First of all, let me start by making clear that I have never written a general theory of subjectivation as an interval between identities, the examples of which would be provided by artistic manifestations alongside political manifestations. My interest rather lies in the phenomena of un-identification and in the material and symbolic intervals that authorise them. In Proletarian Night, I focused on the gap that opens up between the being- worker, as an imposed condition and habit, and the subjectivation of the worker produced by the distance taken from that being-worker. I attempted to show the cross-overs between those different universes that produced such intervals – for instance, the appropriation on the part of the workers not only of culture, but also of forms of speaking, looking and of affects that weren’t made for them. I tried to rethink the figure of the political subject based on those crossovers and those intervals, in contrast with the theories that insisted on citizenship or militancy from the point of view of belonging. It seems clear, then, that this determines an interest in the forms of interference of identities that may be produced by the arts and specially those art forms with an uncertain status given their double character of ‘mechanical reproduction’ and form of entertainment. In this sense, cinema created an unprecedented form to bring together not only art and entertainment, but also the reproduction of the worlds lived and the pleasure of the shadows. This is why cinema has been subject to interferences of identities. Among the symptoms of May’68 in France, we find manifestations in support of the director of the Cinémathèque Française, whom the Minister of Culture attempted to sack on the basis that he wasn’t following the working methods of a good cultural manager. This battle was led by the Nouvelle Vague, which was itself a significant expression of a gap between identities. In the 1960s in France there were two ‘nouvelles vagues’. There was a sociological identity constructed by an influential reformist newspaper that identified a new youth, liberal in its way of living, and, at the same time, less marked by ideology, more pragmatic, more open to reformist policies. Now, the Nouvelle Vague appropriated this ‘sociological’ subject to make something else out of it, to create a figure of ironic distance. I am thinking here of the figure of distance embodied by Jean-Pierre Léaud in particular: the figure of a youngster half-rebel, half-simple, à la Buster Keaton. Godard made him represent, for instance, the posture of the ‘Chinese’ militant. It might have seemed ludic, but even the ludic side of these political postures corresponded to certain political subjectivity important at the time. In spite of the militant positions that some film-makers of the period may have adopted, the figures they produced played a certain role in the political subjectivations of the period.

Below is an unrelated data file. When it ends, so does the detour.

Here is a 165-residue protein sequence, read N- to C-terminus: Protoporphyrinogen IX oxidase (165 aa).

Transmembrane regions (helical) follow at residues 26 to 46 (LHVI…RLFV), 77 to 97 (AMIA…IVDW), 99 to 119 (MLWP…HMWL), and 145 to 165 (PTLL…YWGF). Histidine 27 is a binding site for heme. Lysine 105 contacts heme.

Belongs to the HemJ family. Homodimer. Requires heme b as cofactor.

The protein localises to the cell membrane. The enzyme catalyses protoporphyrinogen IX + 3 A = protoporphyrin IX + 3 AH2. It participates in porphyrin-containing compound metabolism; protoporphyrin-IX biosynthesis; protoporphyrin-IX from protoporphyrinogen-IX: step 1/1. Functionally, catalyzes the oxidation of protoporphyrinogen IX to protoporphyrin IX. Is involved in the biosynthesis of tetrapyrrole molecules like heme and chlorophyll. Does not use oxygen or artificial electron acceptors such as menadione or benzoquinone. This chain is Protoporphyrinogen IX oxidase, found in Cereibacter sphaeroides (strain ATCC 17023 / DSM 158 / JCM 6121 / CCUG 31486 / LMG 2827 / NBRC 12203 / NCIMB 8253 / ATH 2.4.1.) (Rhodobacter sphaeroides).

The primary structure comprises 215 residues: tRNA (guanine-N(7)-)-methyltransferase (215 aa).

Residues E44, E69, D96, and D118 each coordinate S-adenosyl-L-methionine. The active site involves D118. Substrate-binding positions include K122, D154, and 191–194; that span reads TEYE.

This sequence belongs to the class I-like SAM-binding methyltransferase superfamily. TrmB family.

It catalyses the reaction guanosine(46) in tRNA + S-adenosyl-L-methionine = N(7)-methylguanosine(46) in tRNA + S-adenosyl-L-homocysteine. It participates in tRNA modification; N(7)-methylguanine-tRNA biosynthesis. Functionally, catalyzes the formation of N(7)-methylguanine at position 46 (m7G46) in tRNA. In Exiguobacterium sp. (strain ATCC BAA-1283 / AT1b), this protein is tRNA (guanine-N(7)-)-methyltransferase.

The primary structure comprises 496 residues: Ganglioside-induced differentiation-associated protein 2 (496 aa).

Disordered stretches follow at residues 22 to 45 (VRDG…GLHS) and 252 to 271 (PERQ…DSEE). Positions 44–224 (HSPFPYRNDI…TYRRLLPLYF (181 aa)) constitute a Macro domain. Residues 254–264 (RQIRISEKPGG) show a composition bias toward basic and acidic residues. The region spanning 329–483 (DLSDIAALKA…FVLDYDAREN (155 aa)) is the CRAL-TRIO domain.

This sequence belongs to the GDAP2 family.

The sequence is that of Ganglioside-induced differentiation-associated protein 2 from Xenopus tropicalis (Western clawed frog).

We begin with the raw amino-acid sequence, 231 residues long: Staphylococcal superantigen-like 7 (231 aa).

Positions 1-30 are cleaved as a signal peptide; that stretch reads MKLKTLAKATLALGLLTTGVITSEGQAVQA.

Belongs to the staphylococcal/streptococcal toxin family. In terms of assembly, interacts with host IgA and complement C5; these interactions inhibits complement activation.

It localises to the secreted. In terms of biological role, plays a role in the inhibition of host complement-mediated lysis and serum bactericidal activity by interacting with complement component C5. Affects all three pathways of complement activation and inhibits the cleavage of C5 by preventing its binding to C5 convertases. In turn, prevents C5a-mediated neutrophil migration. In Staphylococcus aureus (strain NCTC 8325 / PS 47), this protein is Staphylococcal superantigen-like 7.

Let’s talk about your general approach to cinema. In The Gaps of Cinema (2011), you state that there exist gaps between cinema, on the one hand, and theory, art and politics, on the other. I wanted to ask you three questions in relation to these gaps:
The gap of cinema from theory: you say that you don’t see yourself as a philosopher nor film critic and that, instead of film theory, you prefer to speak of cinephilia and of amateurism. You suggest then the ‘politics of the amateur’ as the position that best defines your particular relationship to cinema. You also add that amateurism cannot be reduced to enjoying the existing filmic diversity, but rather constitutes a theoretical position – cinema as a cross-over of experiences and knowledges – as well as a political one – cinema belongs to all, not only to specialists. In that sense, is the politics of the amateur another name for the emancipation of the spectator, which you developed in your previous texts (The Emancipated Spectator, 2008)? In light of the emancipation of the spectator and the politics of the amateur, what room is there left for the critics, for the theorists (Deleuze, Bazin, Bergala, etc.), in short, for film specialists?